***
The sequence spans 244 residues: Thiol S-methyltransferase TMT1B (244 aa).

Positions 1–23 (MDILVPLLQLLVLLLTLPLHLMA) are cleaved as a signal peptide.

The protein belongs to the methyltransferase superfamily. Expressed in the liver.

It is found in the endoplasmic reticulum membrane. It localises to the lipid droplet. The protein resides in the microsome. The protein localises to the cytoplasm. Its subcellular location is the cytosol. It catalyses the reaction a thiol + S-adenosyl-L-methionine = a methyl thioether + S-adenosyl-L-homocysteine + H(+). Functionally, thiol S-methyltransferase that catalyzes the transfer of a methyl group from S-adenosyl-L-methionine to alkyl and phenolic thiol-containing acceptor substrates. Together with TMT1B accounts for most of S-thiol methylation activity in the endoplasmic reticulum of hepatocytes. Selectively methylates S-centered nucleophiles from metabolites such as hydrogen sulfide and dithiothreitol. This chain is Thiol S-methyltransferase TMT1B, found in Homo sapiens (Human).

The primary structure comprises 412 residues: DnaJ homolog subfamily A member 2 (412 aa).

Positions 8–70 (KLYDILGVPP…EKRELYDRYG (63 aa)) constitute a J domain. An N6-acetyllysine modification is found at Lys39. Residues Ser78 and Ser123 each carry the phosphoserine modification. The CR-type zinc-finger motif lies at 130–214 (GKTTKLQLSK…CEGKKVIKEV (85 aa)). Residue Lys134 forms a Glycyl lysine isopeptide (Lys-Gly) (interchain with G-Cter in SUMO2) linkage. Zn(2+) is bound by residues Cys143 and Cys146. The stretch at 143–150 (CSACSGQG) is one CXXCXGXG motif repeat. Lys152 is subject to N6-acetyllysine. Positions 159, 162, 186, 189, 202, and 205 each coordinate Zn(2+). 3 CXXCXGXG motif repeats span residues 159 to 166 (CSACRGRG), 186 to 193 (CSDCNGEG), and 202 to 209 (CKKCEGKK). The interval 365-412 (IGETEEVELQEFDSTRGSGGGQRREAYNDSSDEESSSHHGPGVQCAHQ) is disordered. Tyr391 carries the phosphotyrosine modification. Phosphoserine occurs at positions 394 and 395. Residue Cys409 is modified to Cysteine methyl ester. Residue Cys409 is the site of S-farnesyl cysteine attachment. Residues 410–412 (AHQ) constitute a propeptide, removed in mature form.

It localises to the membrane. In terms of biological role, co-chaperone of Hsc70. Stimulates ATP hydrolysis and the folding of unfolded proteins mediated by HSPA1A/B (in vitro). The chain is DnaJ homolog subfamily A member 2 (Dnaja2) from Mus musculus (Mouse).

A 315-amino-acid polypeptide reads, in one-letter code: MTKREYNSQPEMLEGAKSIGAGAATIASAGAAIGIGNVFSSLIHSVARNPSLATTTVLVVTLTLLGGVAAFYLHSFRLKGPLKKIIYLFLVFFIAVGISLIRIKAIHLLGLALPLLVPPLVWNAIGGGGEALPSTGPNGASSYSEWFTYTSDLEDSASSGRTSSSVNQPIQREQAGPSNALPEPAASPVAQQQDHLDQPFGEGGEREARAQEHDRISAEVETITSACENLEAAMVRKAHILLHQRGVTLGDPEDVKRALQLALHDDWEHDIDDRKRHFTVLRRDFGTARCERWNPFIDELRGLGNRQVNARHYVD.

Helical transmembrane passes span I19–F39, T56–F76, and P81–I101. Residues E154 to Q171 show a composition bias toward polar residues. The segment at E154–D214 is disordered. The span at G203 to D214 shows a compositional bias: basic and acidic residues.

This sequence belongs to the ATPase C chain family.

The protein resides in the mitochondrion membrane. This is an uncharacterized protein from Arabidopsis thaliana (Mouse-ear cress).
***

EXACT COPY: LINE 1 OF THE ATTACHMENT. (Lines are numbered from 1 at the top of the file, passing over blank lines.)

The sequence spans 244 residues: Thiol S-methyltransferase TMT1B (244 aa).